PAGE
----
Boundary By Acquiescence or Title By Adverse Possession Not Established.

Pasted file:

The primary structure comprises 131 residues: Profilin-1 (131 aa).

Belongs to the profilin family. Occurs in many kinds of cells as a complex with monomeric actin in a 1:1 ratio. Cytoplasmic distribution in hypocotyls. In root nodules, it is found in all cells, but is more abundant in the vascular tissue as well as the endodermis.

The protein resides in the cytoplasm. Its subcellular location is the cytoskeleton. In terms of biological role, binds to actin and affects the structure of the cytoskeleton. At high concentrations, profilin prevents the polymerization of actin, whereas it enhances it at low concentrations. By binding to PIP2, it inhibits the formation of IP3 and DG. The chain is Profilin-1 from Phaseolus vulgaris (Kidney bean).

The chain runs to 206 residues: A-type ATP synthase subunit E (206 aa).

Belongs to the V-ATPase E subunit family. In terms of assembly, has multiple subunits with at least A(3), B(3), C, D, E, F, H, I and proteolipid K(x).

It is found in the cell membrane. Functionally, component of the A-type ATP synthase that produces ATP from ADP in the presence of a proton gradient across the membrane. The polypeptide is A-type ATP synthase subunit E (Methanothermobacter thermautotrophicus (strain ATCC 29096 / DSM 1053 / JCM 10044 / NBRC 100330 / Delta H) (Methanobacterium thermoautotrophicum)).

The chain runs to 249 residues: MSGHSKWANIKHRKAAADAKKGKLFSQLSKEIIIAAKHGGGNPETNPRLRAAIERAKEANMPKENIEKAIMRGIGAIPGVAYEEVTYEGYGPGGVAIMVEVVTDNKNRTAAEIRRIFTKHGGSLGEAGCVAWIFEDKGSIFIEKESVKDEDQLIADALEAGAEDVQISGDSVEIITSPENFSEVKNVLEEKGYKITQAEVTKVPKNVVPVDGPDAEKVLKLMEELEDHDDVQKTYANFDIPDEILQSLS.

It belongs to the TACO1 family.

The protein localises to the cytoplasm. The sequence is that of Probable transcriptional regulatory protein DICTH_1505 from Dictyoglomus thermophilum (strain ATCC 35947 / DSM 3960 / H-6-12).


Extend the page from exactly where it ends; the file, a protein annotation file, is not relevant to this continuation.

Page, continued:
The parties' properties were separated by a railroad track.  A 100 foot right-of way extended on each side of the track.  The plaintiff took over farming his side of the track in 1994 for crop production purposes, and the defendant acquired its interest in its tract (which was primarily used for cattle grazing) in 1993 via a deed from the county.  The property line between the tracts was the centerline of the railroad right-of-way.  A fence had been built in the early 1960s on the defendant's side of the track beyond the 100-ft right of way as a matter of convenience.  By 2012, the fence was dilapidated and the defendant's tenant rebuilt the fence on the property line with a portion built over on the defendant's land to allow the plaintiff's machinery to access the plaintiff's property via a trestle over a creek.  The plaintiff objected to the location of the fence and sought to quiet title in himself of the strip of land from the property line to the position of the old fence either under a theory of acquiescence or adverse possession.  The trial court disagreed with the plaintiff on both theories and the plaintiff appealed.  The appellate court affirmed, finding that the evidence did not show that both parties recognized the fence as a boundary fence rather than just a barrier for cattle.  Thus, there was no acquiescence as to a boundary for the statutory 10-year period.  The defendant's tenant always maintained the fence in order to keep cattle in and viewed the fence as his own and never recognized it as a boundary fence.  The court also agreed with the trial court that the adverse possession claim failed.  The defendant always paid the property taxes on the disputed property negating the plaintiff's claim that he had a good faith claim of title.  In addition, the plaintiff's possession was neither open or hostile.  The plaintiff sometimes posted "no hunting" signs on the property and several times a year drove machinery over the disputed tract.  This represented permissive rather than hostile use.  Mayhugh v. Dea, No. 15-0142, 2015 Iowa App. LEXIS 882 (Iowa Ct. App. Sept. 23, 2015).

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